1- P(A)/P(A) = 8/3 -( = 1 – P(A))
P(A) = 1 + 8/3 = 3/11 -(1)
Similarly, P(B) = 2/7 -(2)
A, B & C are mutually exclusive events
P(A U B U C) = P(S)
= P(A) + P(B) + P(C) = 1
= 3/11 + 2/7 + P(C) = 1
= 43/77 + P(C) = 1
= 1 – 43/77 = P(C)
= P(C) = 34/77
= = 1 – P(C)
= 43/77
Odds against C is =
: P(C) = 43/77 : 34/77
= 43 : 34
Question 7. One of the two events must happen. Given that the chance of the one is two-third of other, find odds in favor of others?
Solution:
Let chance in favor of other be p,
So, therefore
p + 2/3p = 1
(5/3) * p = 1
p = (3/5)
Odds in favor of other will be:
= (2/5)/(3/5) = (3/2)
= 3 : 2
Question 8. A card is drawn from a well-shuffled pack of 52 cards. Find the probability of being spade or a king?
Solution:
A card is drawn from well shuffled pack of 52 cards,
Hence, S(sample space) = ^{52}C_{1}
= 52 -(1)(^{n }C _{r } = n! / (n – r)!
n – number of items
r – how many times an item is taken)
Let A = event of choosing a card of spade
A = ^{13}C_{1 }-(a set of spade have 13 cards)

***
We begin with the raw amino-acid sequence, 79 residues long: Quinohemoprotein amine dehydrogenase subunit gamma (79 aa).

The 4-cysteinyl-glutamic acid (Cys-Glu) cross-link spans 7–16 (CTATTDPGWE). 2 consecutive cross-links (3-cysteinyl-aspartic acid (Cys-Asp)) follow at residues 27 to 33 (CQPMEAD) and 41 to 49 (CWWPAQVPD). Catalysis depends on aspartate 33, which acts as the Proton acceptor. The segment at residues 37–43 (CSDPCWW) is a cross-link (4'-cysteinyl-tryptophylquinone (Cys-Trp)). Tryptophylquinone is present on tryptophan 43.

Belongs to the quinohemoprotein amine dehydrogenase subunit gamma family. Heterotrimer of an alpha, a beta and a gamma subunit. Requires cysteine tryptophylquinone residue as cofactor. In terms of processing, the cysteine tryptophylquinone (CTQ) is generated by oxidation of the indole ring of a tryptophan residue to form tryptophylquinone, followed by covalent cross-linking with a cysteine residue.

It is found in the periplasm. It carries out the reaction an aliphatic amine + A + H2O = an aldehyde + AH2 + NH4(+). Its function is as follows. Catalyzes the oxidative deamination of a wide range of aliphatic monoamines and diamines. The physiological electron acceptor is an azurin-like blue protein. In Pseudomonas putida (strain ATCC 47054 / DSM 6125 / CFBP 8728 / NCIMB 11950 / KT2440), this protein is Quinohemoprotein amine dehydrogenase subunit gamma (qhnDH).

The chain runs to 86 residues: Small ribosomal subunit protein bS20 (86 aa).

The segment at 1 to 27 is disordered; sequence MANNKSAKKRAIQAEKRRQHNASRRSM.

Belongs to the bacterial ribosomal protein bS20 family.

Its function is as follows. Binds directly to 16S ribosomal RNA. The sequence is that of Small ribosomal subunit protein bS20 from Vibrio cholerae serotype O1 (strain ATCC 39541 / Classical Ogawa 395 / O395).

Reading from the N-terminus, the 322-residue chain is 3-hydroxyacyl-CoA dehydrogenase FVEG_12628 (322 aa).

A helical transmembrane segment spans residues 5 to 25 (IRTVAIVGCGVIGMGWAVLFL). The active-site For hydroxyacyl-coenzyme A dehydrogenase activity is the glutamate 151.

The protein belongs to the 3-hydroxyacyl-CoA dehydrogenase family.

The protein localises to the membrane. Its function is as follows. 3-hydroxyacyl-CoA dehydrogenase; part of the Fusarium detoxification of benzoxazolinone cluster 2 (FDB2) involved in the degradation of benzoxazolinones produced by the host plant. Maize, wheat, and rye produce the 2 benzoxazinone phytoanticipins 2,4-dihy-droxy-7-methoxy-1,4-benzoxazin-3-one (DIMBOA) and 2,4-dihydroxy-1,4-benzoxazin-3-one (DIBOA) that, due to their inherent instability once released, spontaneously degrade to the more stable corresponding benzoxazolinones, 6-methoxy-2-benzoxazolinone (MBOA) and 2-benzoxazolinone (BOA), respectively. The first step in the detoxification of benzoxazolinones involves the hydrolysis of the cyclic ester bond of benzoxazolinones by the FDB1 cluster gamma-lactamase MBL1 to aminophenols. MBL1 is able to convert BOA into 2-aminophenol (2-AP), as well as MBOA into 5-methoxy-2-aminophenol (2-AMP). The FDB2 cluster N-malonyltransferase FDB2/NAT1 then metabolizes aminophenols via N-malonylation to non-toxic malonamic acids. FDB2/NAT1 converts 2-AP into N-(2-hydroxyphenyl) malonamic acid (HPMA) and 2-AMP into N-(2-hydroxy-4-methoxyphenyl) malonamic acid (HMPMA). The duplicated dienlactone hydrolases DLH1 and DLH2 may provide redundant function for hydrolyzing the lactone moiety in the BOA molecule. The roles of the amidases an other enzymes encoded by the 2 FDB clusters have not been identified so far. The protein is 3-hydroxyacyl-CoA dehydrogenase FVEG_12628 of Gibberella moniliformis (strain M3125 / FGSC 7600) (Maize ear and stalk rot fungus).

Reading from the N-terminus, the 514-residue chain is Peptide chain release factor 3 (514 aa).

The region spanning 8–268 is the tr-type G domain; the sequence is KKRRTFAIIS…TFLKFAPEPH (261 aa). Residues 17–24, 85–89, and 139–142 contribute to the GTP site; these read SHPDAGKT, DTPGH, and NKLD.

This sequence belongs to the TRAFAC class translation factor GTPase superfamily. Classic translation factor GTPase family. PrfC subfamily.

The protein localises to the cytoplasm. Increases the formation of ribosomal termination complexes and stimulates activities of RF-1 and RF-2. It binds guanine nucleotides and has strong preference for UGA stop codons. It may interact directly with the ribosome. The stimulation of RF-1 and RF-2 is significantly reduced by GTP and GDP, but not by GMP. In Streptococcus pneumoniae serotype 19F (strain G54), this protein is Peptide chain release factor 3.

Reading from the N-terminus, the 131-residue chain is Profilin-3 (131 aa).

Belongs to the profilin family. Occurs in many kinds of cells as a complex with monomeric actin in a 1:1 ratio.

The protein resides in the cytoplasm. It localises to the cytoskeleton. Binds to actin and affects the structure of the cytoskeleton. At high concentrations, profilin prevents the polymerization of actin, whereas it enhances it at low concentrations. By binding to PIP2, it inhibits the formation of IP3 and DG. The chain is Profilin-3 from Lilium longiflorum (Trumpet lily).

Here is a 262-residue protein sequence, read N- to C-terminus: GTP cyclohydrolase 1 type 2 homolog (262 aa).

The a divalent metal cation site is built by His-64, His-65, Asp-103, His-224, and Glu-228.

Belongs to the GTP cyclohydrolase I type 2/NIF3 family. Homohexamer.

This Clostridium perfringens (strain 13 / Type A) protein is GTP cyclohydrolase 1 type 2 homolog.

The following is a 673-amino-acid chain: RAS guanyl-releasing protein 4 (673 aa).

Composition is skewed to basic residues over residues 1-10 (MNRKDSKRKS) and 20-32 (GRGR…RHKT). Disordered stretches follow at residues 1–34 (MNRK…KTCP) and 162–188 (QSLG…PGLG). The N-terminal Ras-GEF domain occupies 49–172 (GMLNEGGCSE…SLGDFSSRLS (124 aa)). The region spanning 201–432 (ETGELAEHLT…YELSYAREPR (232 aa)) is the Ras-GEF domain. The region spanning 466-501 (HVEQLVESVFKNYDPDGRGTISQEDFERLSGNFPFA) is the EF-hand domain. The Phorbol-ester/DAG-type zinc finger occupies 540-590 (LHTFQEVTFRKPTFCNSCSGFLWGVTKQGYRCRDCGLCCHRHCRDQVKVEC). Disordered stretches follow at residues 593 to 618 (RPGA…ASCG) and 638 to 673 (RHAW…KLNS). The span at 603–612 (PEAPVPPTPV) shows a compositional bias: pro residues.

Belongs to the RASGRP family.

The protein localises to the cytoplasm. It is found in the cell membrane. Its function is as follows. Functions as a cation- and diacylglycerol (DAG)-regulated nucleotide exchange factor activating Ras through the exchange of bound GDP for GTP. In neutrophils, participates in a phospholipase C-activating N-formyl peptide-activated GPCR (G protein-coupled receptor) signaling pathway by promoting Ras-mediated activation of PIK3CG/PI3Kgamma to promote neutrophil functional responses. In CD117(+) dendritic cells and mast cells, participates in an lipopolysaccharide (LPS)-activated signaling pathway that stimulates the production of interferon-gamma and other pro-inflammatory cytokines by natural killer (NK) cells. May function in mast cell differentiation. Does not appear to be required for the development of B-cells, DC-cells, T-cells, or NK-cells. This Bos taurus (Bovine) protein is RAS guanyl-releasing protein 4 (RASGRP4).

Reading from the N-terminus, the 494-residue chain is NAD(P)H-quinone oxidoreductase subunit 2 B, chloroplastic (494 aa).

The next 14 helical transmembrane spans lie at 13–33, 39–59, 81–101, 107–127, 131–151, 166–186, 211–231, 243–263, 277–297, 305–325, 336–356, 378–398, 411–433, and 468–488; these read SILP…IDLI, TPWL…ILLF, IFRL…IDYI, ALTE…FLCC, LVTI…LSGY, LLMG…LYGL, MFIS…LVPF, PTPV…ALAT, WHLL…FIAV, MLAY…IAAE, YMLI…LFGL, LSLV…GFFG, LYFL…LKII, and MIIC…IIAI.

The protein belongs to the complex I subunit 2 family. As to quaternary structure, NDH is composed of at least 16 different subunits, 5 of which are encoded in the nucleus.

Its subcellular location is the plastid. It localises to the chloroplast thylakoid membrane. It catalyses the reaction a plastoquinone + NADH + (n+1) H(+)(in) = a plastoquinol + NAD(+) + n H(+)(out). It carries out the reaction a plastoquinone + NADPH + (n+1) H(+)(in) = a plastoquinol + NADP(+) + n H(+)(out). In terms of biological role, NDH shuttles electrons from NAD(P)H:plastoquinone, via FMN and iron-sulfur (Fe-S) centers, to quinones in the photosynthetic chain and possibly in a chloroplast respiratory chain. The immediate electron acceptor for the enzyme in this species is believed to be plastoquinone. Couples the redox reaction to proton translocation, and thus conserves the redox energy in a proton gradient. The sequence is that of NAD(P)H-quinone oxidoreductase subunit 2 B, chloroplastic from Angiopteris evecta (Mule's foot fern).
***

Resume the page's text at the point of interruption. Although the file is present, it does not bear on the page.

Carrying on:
= 13 -(2)
Let B = event of choosing a king
B = ^{4}C_{1 }-(there are 4 kings in pack of 52 cards)
= 4 -(3)
We can also have an event where the king drawn is of spade,
Hence, P(A n B) = 1 -(4)
P(A U B) = P(A) + P(B) – P(A ∩ B)
= 13/52 + 4/52 – 1/52 -(From 1, 2, 3, 4)
= 18/52
= 4/13
Question 9. In a single throw of two dice, find the probability that neither double nor the total is 9?
Solution:
Two dices are thrown hence the sample space will be –
S = 6 ^{2 }
= 36 -(1)
Let A be the event of choosing doublet –
A = {(1,1), (2,2), (3,3), (4,4), (5,5), (6,6)}
A = 6 -(2)
Let B be the event of choosing sum equal to 9
B = {(3,6), (4,5), (5,4), (6,3)}
B = 4 -(3)
Here event A and B can’t occur together i.e. sum is 9 and dice are doublet
Hence, P(A ∩ B) = 0 -(4)
Now,
P (A U B) = P(A) + P(B) – P(A ∩ B) -(From 1, 2, 3, 4)
= 6/36 + 4/36
= 10/36
= 5/18
Now, the probability that neither double nor the total is 9,
= 1 – P (A U B)
= 1 – 5/18
= 13/18
Question 10. A natural number is chosen at random from 500. What is the probability that a number is divisible by 5 or 3?
Solution:
Since a number is chosen from the first 500 natural numbers,
Hence, n(S) = 500 -(1)
Let A be event of choosing a number divisible by 3,
A = {3,6,9 ……………….., 498}
n(A) = 166 (t _{n } = a + (n-1) *d
a = 3, d = 3, t _{n} = 498
498 = 3 + (n -1)3
n = 166)
P(A) = 166/500 -(2)
Let B be the event of choosing a number divisible by 5,
B = {5,10,15,20. . . . . .495,500}
n(B) = 100
P(B) = 100/500 -(3)
We can also have a event where the number is divisible by 5 and 3